Epidural anesthesia

An epidural anesthesia may be presented as a substitute for the natural opiates (endorphins) a woman is supposed to release when giving birth. The need for epidurals is a symptom of an inappropriate hormonal balance. It is therefore highly dependent on environmental factors. It is related to the degree of privacy.

While the effects of an epidural on maternal behaviour are easily demonstrated at an individual level among non-human mammals (e.g. ewes don’t take care of their lambs after such an intervention), it is difficult to demonstrate specific short-term and long-term effects among humans. In our species the effects of a disturbed hormonal balance are attenuated by the influence of the cultural milieu. For obvious reasons randomised controlled studies are not feasible. We have to rely on anecdotes and observations by practitioners.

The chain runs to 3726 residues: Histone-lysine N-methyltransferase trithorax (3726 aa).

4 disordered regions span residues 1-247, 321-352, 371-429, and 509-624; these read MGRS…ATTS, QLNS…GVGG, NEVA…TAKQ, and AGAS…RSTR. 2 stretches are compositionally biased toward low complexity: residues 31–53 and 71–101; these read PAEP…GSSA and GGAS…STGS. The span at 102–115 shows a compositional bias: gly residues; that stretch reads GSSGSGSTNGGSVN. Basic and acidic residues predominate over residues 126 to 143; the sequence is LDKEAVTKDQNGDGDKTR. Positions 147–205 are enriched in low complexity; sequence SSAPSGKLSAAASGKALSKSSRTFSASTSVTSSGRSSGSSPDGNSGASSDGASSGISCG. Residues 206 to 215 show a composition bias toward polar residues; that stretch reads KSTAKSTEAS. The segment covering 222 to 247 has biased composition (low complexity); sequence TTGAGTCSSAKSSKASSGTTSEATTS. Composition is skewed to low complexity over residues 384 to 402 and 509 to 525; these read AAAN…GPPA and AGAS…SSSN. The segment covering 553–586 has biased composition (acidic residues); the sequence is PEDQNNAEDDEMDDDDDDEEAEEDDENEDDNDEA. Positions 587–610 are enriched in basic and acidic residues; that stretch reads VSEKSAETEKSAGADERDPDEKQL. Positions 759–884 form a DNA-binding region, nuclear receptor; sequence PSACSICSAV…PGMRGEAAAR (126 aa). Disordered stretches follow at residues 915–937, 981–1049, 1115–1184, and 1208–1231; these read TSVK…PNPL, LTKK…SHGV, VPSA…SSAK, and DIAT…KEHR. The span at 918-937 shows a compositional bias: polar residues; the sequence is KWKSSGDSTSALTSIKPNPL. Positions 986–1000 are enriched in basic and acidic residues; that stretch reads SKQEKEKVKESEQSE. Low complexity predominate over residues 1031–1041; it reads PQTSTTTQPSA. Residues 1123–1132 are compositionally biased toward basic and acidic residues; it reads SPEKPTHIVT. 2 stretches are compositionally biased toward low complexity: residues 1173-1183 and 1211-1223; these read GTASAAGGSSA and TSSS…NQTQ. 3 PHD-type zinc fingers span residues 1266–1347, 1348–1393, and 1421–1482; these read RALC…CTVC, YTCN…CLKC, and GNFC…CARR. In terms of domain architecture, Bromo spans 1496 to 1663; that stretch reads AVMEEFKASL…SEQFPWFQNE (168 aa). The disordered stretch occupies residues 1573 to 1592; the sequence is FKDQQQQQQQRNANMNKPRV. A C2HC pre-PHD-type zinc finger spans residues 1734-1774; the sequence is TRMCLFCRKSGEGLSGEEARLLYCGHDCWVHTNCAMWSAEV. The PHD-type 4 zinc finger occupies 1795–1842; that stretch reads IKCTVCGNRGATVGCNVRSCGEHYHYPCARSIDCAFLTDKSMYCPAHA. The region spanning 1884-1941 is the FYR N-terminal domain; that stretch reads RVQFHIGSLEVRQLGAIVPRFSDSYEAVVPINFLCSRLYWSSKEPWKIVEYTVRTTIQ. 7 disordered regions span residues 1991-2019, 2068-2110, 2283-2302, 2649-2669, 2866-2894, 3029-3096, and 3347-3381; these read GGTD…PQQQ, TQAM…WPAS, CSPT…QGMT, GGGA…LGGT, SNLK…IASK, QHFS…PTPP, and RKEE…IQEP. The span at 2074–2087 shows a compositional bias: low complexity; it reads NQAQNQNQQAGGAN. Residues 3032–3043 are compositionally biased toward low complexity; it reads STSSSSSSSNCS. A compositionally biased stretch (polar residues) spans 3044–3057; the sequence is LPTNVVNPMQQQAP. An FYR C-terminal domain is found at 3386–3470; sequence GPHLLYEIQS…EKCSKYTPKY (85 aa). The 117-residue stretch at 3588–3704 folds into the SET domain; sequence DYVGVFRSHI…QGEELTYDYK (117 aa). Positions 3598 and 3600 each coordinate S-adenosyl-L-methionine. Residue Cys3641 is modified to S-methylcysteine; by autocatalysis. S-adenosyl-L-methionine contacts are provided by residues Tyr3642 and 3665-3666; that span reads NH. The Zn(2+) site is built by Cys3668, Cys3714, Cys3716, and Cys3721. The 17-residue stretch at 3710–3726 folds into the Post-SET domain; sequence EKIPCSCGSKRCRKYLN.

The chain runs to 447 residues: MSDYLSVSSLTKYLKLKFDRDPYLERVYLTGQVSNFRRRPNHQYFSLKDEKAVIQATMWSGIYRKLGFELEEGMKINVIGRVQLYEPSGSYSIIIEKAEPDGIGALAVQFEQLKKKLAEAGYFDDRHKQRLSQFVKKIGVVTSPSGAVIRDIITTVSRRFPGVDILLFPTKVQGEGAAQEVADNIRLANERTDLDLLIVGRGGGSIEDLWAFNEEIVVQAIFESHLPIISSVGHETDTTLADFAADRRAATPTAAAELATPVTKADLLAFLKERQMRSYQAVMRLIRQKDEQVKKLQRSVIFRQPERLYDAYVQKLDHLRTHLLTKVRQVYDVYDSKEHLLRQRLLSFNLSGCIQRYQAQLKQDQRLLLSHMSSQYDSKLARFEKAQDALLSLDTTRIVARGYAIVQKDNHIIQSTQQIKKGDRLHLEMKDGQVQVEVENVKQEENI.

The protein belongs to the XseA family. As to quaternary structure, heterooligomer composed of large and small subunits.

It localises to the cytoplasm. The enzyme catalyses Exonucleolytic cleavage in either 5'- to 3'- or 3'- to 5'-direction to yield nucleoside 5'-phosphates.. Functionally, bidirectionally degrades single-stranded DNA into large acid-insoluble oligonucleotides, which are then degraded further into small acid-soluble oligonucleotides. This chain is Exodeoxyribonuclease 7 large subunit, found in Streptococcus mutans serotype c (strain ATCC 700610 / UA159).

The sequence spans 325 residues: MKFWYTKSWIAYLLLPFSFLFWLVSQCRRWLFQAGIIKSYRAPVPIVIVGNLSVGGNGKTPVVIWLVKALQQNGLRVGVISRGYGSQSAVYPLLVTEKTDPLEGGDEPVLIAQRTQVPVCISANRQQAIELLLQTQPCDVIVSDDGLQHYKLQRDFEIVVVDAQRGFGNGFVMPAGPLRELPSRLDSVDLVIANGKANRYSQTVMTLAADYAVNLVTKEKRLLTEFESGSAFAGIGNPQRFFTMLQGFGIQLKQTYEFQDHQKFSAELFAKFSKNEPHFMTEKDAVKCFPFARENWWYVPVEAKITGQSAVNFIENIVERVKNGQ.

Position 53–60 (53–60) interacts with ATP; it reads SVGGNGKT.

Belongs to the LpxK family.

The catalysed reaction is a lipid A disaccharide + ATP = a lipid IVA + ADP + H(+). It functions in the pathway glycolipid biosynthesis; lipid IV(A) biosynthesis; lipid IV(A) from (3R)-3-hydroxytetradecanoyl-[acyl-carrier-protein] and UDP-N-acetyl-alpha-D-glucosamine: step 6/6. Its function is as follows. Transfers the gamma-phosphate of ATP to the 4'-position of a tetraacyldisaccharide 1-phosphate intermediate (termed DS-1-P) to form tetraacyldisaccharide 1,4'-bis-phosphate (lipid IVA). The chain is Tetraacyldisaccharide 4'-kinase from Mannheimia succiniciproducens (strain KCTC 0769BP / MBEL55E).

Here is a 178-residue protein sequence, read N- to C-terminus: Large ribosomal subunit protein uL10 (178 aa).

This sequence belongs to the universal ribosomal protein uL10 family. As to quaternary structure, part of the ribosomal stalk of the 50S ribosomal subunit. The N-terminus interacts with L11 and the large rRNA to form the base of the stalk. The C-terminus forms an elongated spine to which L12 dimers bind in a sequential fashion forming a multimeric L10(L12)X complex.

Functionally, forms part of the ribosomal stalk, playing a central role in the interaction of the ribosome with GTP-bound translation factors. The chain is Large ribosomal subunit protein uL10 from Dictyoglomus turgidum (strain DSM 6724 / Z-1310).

The most convincing hard data we have at our disposal are related to foetal position during labour. A prospective study of 1562 women has evaluated changes in foetal position during labour by using serial ultrasound examinations. A strong association of epidural with foetal occiput posterior position was clearly demonstrated.(1) One of the main effects on statistics has been an increased rate of c-sections.


  1. Lieberman E, Davidson K, Lee-Paritz A, Shearer E. Changes in fetal positioning during labor and their association with epidural anesthesia. Obstet Gynecol 2005; 105: 974-82